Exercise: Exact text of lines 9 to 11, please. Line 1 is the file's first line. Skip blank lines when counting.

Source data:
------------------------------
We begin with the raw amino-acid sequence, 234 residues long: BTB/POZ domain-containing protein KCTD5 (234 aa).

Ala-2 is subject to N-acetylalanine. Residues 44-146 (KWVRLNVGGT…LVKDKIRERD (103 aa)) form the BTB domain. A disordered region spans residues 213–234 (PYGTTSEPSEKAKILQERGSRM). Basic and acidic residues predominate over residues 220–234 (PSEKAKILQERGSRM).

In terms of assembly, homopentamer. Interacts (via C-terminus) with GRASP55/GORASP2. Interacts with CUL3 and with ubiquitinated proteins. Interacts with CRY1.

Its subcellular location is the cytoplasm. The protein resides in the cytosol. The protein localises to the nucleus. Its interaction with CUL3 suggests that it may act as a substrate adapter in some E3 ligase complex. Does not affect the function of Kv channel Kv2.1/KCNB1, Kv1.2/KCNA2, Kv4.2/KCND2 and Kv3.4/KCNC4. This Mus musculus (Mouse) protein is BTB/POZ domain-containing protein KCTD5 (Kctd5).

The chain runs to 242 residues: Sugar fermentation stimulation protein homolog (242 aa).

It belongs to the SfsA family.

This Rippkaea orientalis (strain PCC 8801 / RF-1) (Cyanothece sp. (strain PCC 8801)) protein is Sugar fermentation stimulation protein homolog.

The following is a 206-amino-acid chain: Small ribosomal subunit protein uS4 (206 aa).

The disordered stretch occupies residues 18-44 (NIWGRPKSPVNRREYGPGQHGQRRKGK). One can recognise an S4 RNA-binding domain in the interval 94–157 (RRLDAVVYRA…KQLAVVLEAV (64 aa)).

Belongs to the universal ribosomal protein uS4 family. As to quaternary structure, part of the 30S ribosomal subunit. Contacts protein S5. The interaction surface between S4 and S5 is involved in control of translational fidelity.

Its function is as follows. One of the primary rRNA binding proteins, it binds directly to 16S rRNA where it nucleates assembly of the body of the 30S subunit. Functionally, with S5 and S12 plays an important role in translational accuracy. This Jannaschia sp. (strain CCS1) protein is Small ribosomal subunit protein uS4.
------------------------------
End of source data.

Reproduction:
The disordered stretch occupies residues 18-44 (NIWGRPKSPVNRREYGPGQHGQRRKGK). One can recognise an S4 RNA-binding domain in the interval 94–157 (RRLDAVVYRA…KQLAVVLEAV (64 aa)).

Belongs to the universal ribosomal protein uS4 family. As to quaternary structure, part of the 30S ribosomal subunit. Contacts protein S5. The interaction surface between S4 and S5 is involved in control of translational fidelity.

Its function is as follows. One of the primary rRNA binding proteins, it binds directly to 16S rRNA where it nucleates assembly of the body of the 30S subunit. Functionally, with S5 and S12 plays an important role in translational accuracy. This Jannaschia sp. (strain CCS1) protein is Small ribosomal subunit protein uS4.